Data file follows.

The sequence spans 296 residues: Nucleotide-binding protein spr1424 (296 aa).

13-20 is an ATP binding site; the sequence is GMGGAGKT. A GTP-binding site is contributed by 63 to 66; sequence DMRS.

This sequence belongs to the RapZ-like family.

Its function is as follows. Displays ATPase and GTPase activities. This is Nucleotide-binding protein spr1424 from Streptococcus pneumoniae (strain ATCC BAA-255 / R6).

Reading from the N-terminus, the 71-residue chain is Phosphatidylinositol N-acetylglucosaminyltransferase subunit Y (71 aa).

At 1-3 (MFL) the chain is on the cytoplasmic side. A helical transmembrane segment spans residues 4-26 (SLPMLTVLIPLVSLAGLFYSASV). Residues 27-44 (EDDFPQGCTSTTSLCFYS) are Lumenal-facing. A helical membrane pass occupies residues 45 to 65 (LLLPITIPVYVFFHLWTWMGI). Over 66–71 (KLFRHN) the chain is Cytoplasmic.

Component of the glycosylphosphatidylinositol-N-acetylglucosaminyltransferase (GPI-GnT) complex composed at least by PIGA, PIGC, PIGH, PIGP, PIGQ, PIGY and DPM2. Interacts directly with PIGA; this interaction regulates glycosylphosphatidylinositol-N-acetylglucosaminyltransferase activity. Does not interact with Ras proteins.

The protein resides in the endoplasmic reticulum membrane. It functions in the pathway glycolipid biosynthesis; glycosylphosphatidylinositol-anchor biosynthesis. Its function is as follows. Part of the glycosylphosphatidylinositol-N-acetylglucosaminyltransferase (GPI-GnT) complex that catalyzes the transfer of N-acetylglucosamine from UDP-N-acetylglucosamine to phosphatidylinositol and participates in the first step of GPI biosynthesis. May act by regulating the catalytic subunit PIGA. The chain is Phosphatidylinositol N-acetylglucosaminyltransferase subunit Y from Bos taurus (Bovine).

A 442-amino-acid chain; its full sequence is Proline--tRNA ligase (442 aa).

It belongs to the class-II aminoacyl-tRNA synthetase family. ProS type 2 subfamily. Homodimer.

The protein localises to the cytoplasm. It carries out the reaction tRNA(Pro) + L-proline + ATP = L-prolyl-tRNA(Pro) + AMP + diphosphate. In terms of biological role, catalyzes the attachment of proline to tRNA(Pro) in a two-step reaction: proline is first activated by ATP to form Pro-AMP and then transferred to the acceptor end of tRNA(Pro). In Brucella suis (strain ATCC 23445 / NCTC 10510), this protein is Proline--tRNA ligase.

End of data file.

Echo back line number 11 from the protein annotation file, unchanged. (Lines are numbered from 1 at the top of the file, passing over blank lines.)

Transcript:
The protein localises to the cytoplasm. It carries out the reaction tRNA(Pro) + L-proline + ATP = L-prolyl-tRNA(Pro) + AMP + diphosphate. In terms of biological role, catalyzes the attachment of proline to tRNA(Pro) in a two-step reaction: proline is first activated by ATP to form Pro-AMP and then transferred to the acceptor end of tRNA(Pro). In Brucella suis (strain ATCC 23445 / NCTC 10510), this protein is Proline--tRNA ligase.